Module 1  Measurement
Fundamental/Base Quantities  group of physical quantities that can be measured without relying on other quantities; (mass, length, molar mass, luminous intensity)
Derived Quantitites  use any combination of fundamental quantities; (velocity, acceleration, rate, force)
Convertion of Units  convertion between different units for the same quantity
Unit prefixes  placed before the symbol of a unit to specify the order of magnitude of the quantity; used for very large or very small numbers 
Notations
Regular Notation 
standard way of writing numbers 
seven hundred sixty = 760 
Scientific Notation 
convenient and shorthand way of writing really large or really small numbers 
280,000,000 = 2.8 × 10^{8} 


0.000817 = 8.17 × 10^{4} 
Module 2  Accuracy and Precision
Significant Figures  digits that carry meaningful contributions to its measurement resolutions
1. Nonzero digits are always significant
2. Any zeroes between two significant digits are significant
3. A final zero or trailing zeroes in the decimal portion only are significant
13000 = 2 sig. figs.
0.00410 = 5 sig. figs.
9.6010 × 10^{8} = 5 sig. figs.
Accuracy  describes how close a measured value is to the true value, it is expressed using relative error:
Relative error = (measured value  expected value)/(expected value) × 100
Precision  degree of exactness with which a measurement is made and stated; for example, 1.324 is more precise than 1.3; it is expressed as a relative or fractional uncertainty
Relative Uncertainty = (uncertainty / measured quantity) × 100 
Module 3  Vector and Scalar Quantities
Scalar quantities are described by a magnitude (size or numerical value) only; (Mass  amount of matter in your body = g or kg)
Vector quantities give both the magnitude and direction; (Weight  amount of gravitational force exerted on the matter = kg⋅m/s^{2} or N)
Vectors and Addition of Vectors
Vectors  can be represented by a ray line →; the length of the arrow represents the magnitude while the direction of the arrow represents the direction of the vector; the tail is called the initial point or the origin
Vector Direction  North, South, East, West; however, some vectors are projected to a certain degree: 30° North
Magnitude of a Vector  shown by the length of the arrow with a chosen scale
Resultant Vector  vector sum or difference of all individual vectors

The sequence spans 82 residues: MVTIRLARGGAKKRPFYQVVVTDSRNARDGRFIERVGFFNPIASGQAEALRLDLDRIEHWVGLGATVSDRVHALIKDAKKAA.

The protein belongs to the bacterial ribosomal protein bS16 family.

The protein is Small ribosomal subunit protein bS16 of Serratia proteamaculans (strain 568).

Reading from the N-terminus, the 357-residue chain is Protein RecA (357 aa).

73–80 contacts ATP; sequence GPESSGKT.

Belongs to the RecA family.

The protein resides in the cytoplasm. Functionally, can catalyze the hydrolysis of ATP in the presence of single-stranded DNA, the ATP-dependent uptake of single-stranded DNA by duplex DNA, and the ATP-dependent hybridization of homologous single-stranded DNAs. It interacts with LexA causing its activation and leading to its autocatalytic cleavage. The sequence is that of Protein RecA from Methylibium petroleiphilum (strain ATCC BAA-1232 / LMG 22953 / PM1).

Methods of Adding Vectors
Graphical 
Analytical 
choose appropriate scale and frame of reference 
Vectors in the same or opposite direction must be added with sign convention; North and East (↑→) are positive and South and West (^{←}↓) are negative 
use tools of measurement (basta may minemeasure ka bes) 
Vectors perpendicular or in rightangle, use pythgorean theorem for magnitude and trigonometric functions for direction 

Vectors not perpendicular, use law of cosine for magnitude and law of sine for direction 
Another way is the component method were the x and y components of the vectors are determined to find the resultant
Module 4  Displacement and Velocity
Motion  can also be described through visual representations like graphs
Acceleration  rate of change in velocity
Constant Accelaration  when an object is moving with the same rate of change of velocity
Displacement  shortest distance from an object to the reference point; areas of velocity vs. time curve
Velocity  rate of change of position; areas of displacement vs. time curve
Average Velocity  total displacement of a body over a time interval
Instantaneous Velocity  velocity at a specific instant in time 
Module 5  Acceleration
Acceleration  slope in velocity vs. time; if velocity is constant then there is no acceleration
Instantaneous Acceleration  acceleration at any instant time (only one point in time) (△v)/(△t)
Average Acceleration  (total velocity)/(total elapsed time) 
Slope of acceleration
Velocity (Y) is divided by Time (X) in a velocitytime graph and positiontime graph
To get the total acceleration (only in velocitytime graph), get the summation of all calculated acceleration and divide it by the points in the graph (time periods); the unit will be m/s^{2}
Module 6  Uniformly Acc. Motion & FreeFall
Uniformly Accelerated Motion (UAM)  motion with constant acceleration; velocity changes by equal amounts in equal intervals
FreeFall/Vertical Motion  a uniformly accelerated motion; objects in motion under gravity only (g = 9.8 m/s^{2})